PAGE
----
For many years, researchers have studied visual recognition with objects — single, clean, clear, and isolated objects, presented to subjects at the center of the screen. In our real environment, however, objects do not appear so neatly. Our visual world is a stimulating scenery mess; fragments, colors, occlusions, motions, eye movements, context, and distraction all affect perception. In this volume, pioneering researchers address the visual cognition of scenes from neuroimaging, psychology, modeling, electrophysiology, and computer vision perspectives.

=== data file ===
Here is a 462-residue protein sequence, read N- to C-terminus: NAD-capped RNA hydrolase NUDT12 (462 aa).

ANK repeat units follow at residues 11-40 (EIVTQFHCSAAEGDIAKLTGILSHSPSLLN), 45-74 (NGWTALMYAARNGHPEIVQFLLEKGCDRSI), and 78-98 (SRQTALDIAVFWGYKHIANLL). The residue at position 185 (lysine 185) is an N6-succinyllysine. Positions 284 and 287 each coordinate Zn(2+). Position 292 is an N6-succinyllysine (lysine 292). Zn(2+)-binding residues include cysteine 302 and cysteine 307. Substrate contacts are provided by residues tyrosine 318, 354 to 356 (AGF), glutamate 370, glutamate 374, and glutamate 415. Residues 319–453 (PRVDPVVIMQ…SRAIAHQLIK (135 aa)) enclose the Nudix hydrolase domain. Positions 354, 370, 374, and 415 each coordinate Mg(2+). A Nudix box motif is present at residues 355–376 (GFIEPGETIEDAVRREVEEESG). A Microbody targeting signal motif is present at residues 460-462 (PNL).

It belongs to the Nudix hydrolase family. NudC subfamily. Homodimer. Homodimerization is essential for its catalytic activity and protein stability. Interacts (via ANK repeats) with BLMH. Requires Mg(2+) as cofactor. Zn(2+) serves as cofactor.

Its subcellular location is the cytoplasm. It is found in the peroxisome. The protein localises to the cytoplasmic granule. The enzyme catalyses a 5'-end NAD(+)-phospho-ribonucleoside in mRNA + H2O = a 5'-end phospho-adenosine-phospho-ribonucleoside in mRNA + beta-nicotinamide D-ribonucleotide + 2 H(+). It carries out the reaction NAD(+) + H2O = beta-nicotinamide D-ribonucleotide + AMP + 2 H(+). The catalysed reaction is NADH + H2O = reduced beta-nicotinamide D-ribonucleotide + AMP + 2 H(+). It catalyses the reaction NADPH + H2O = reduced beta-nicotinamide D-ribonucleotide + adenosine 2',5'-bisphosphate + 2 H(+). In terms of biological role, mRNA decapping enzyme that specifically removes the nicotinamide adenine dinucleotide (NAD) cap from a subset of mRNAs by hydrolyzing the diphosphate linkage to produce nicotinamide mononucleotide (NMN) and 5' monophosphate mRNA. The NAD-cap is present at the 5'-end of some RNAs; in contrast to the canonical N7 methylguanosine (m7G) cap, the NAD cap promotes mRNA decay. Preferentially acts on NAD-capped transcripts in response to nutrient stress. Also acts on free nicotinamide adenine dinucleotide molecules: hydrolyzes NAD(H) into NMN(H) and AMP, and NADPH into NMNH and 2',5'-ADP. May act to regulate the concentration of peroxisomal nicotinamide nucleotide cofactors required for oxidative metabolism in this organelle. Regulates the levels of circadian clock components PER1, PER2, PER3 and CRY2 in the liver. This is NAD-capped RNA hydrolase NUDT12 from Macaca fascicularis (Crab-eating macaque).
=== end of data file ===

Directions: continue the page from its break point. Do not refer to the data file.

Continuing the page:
Building on past research — and accepting the challenge of applying what we have learned from the study of object recognition to the visual cognition of scenes — these leading scholars consider issues of spatial vision, context, rapid perception, emotion, attention, memory, and the neural mechanisms underlying scene representation. Taken together, their contributions offer a snapshot of our current knowledge of how we understand scenes and the visual world around us.